“E-commerce has become the only channel of choice for many consumers,” says Maggie Men, Trend Director of trend forecasting company WGSN China. “In the retail industry of the future, e-commerce will continue to rise. Different e-commerce transformations and strategies, including changes in the luxury goods market, new social e-commerce platforms, and AR and VR tools used by brands to connect with home consumers will increasingly be used.”

China has taken the phenomenon of online influencers to a whole new level with what is known as KOLs—key opinion leaders. In some cases, these attract hundreds of millions of followers who buy the products they promote on streaming and social media platforms.

“KOLs are the new makeup sales clerks,” jokes Zhou. “They play a tremendous role in beauty ecommerce. But sales clerks only sell products one-to-one with the customer, KOLs are one-to-millions.”

“In Western societies, people who buy products their idols promote are usually teenagers or are young,” says Nguyen. “Following idols in the West is almost a sign of immaturity but in China it’s a more complex picture. Chinese consumers are more receptive to idols because they tend to trust collective intelligence. KOLs are powerful, something that brands can’t ignore. This trend will definitely not disappear.”

Online platforms have made the beauty market accessible to a significantly wider audience and have provided smart brands with a way to access consumers directly in a way never  previously possible.

“Before the development of e-commerce, consumers got most of their information about beauty products from department stores and sales staff in beauty stores,” says Zhou. “But now, e-commerce has made beauty accessible to everyone, even those living in more rural areas.”

Chart: China's beauty market gains ground at an incredible pace

Masculine beauty

Men have not been left behind in these new beauty trends and in some ways they’re taking the lead. Alibaba’s news group Alizila even says that sales of men’s personal-care products grew faster than women’s in 2018, at 31% year-on-year compared to 29%.

The male interest in beauty products is different. In the West, men typically strive for a more rugged appearance, and probably the top seller in this category are colognes. But in China, an androgynous appearance is not only acceptable, but even apparently desirable.

“There is a big difference between the rise of male beauty in the West and in China,” says Nguyen. “The first brands that launched dedicated lines of makeup or skincare for men [in the West] were targeting the gay community. But many youngsters in China now find it normal to take care of their appearance.”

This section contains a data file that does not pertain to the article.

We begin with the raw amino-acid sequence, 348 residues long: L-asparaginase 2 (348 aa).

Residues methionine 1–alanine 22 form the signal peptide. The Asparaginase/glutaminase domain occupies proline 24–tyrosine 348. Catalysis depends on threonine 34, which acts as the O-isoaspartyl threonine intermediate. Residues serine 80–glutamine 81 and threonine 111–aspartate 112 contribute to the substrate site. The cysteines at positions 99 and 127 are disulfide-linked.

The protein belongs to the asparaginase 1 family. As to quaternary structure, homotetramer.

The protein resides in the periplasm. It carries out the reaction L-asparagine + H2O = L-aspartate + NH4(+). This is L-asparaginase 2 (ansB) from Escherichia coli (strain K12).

There seems to be in some ways a different definition for masculinity compared to the West. “Many people look at Asian men and may have the feeling that they’re not as masculine,” says Nguyen. However, men within China don’t question their own masculinity, nor that of their fellow men.

“Men are valued when they’re responsible and can take care of their families,” she adds. “So even if a man doesn’t look as ‘strong’ physically, they could be perceived as being very manly.”

So, what are the main male cosmetic products being purchased? According to Daxue Consulting, facial masks rank first, followed by tinted skin (BB) creams, lip and eyebrow pencils and lipsticks all being primary choices. “Two-thirds of men born after 1995 are now using BB creams,” says Nguyen.

At the moment, male cosmetics are sold mostly in major cities, but these trends can quickly spread to the huge populations in second and third-tier cities.

“In the bigger cities, there are more and more men using skincare products, but in smaller cities inland, it is still not popular,” says Ge. “This will take time, but eventually it will seep into smaller cities and men there will likely start using skincare as well, particularly among young people.”

Going local

Foreign brands have long dominated the cosmetics market, but local brands have recently been making inroads, particularly in the middle segment of the market. Popular domestic brands include Chando, Pechoin and Perfect Diary.

“Over the past two and a half years, Chinese brands have become absolutely gigantic, such as Perfect Diary, who in some months performs better than even established brands like Lancôme,” says Nguyen. “It’s truly incredible when you think that many of them were only created in 2016.”

But Ge feels local brands still have a long way to go to dominate the market. “I believe Chinese brands will become big one day but they are not significant now… these brands still need time to grow and develop.”

Nguyen attributes the birth and growth of local brands to the development of the mobile internet. “Those brands are especially agile and invent new online business models all the time. This is a real threat to Western brands who simply don’t get it.”

The leading cosmetics consumer groups are people born from the 1990s onwards. Consumers aged 30-35 years of age have the strongest purchasing power, while consumers in the 25-29 years old range are the second most important group. They are more tech-savvy and more exposed to social media with its proliferation of beauty-related content.

“Because Chinese society moves so quickly, every five years or so, youngsters have a different set of brands that they love,” says Nguyen.

A bright future

While China’s beauty market is multifaceted and transforming at a breakneck pace, experts agree on one thing: The market is only going to get bigger and domestic brands are likely to play an ever-bigger role.

“China is currently the world’s second largest beauty market, but the per capita consumer value is $44, which is far behind the United States, Japan and other countries,” says Men. “With the continuous improvement of the economy and the awakening of their beauty awareness, there is huge room for growth.”

Nguyen says that “Even though the beauty market is already so big, it still has a lot of growth potential. In the future, we will increasingly be looking at the Chinese market to learn best practices, innovation and creativity.”